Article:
History & Restoration
North Bundaleer was the last hurrah of the golden age of the great pastoral homesteads in South Australia. It took the new owners three years of dedicated work in association with heritage authorities, and the attention to historic detail in the house is evident at every turn, from period wallpapers to the magnificently restored arts & crafts Dado Rail in central ballroom. Made from gold-leaf embossed Lincrusta, a 19th English paper designed to simulate pressed leather (but which can actually look like pressed metal), it features a gorgeous band of horn-blowing cherubs chasing dolphins and a fish-tailed Pegasus around the walls of this finely proportioned space.
Australian Financial Review 2008
Bundaleer had been farmed under occupational licences since 1841, following the reports of explorer Edward John Eyre that good pastoral land was located in the mid north of the colony. The property was originally selected by J B Hughes under occupational licence in 1841, and he became the first settler beyond the River Broughton. Subsequent owners included Charles B Fisher and Robert Barr Smith. The ownership of the property eventually ended up with Robert John Maslin, who divided Bundaleer, encompassing approximately 60,000 acres in 1898, between two of his sons. George Edward Maslin became the owner of the northern portion of the property, comprising 23,000 acres, which became known as North Bundaleer.
George Maslin immediately initiated the construction of a home, engaging the services of Adelaide architects Charles Thomas Good and David Williams to design a substantial new home for his family. Despite the call for tenders in September 1898, the house was not completed until at least 1901, and possibly 1902, as evidenced by dates located under the paintwork in the house. Upon completion the homestead was described in ‘Our Pastoral Industry’ as ‘one of the finest in the north’, and was described as ‘an imposing declaration of success and standing’, reflecting both the wealth and optimism in the future of the pastoral industry at the time.
George Maslin lived at North Bundaleer only until 1911, when the property was purchased by the Government for Closer Settlement. The property was subdivided, with the house remaining with approximately 1,500 acres. It appears that that amount of land never allowed subsequent owners to make a successful living from the property, as records show a continual struggle to repay loans and leases. This may explain the original condition of the homestead, with only essential maintenance work and minor alterations being undertaken. North Bundaleer was entered in the State Heritage Register 1983 and on the Recorded List of the National Trust of South Australia in 1984.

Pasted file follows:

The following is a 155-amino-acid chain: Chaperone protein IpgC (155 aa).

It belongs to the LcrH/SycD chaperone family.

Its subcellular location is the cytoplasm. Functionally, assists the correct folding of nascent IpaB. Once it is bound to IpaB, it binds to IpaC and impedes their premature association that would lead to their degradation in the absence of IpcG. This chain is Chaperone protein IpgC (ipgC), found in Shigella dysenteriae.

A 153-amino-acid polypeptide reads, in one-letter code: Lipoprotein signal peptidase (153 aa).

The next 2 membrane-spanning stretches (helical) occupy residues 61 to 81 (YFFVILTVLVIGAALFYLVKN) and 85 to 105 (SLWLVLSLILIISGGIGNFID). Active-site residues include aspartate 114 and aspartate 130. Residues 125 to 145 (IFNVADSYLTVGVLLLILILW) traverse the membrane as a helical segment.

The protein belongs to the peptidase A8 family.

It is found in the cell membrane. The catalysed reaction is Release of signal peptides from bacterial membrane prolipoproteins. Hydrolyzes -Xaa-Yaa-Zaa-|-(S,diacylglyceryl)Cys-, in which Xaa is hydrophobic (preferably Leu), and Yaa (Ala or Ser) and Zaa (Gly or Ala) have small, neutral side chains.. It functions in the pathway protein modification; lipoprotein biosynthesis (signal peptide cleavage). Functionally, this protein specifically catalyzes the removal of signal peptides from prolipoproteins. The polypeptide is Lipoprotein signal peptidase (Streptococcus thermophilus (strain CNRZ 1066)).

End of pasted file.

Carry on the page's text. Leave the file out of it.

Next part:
Described in ‘Our Pastoral Industry’ (published 1911) as ‘one of the finest in the north’, only essential maintenance work and minor alterations had been undertaken until the early 1970s, when the Homestead was completely abandoned. The property was purchased by Marianne and Malcolm Booth in 1998, and restoration of the buildings and interiors commenced in 1999 and were carried out over a period of three years involving many craftsmen, builders and labourers (the owners, amongst others)! Some of these tradesmen were sourced from Adelaide, but many came from the local Jamestown area.
A Conservation Management Plan was prepared by the National Trust of South Australia in 1999. It identified the significance of the internal and external fabric of the building and recorded the condition of the fabric before restoration began. The restoration of the verandahs was carried out with the assistance of funds made available by the Commonwealth of Australia under the Cultural Heritage Projects Program.
The layout of the house had remained largely unaltered, dominated by a central ballroom leading off the formal entrance. A large number of rooms open off the ballroom, and there can be no doubt that the level of decoration and ornamentation throughout the ‘public’ rooms of the house was exceptional. Remnants of original wallpapers, Anaglyptas and Lincrustas remained in a number of rooms, with those in the entry and ballroom considered highly significant. Wherever possible, the original paint colours were identified, with the entrance, drawing room, dining room and library retaining extensive original colours and wood graining.
COMMENTS FROM OUR GUESTBOOK
Your investment of time & energy has uncovered the soul in patient walls. They absorb the angst and one leaves in peace. Your triumph is every visitor’s gain.
Lembit Opik, MP UK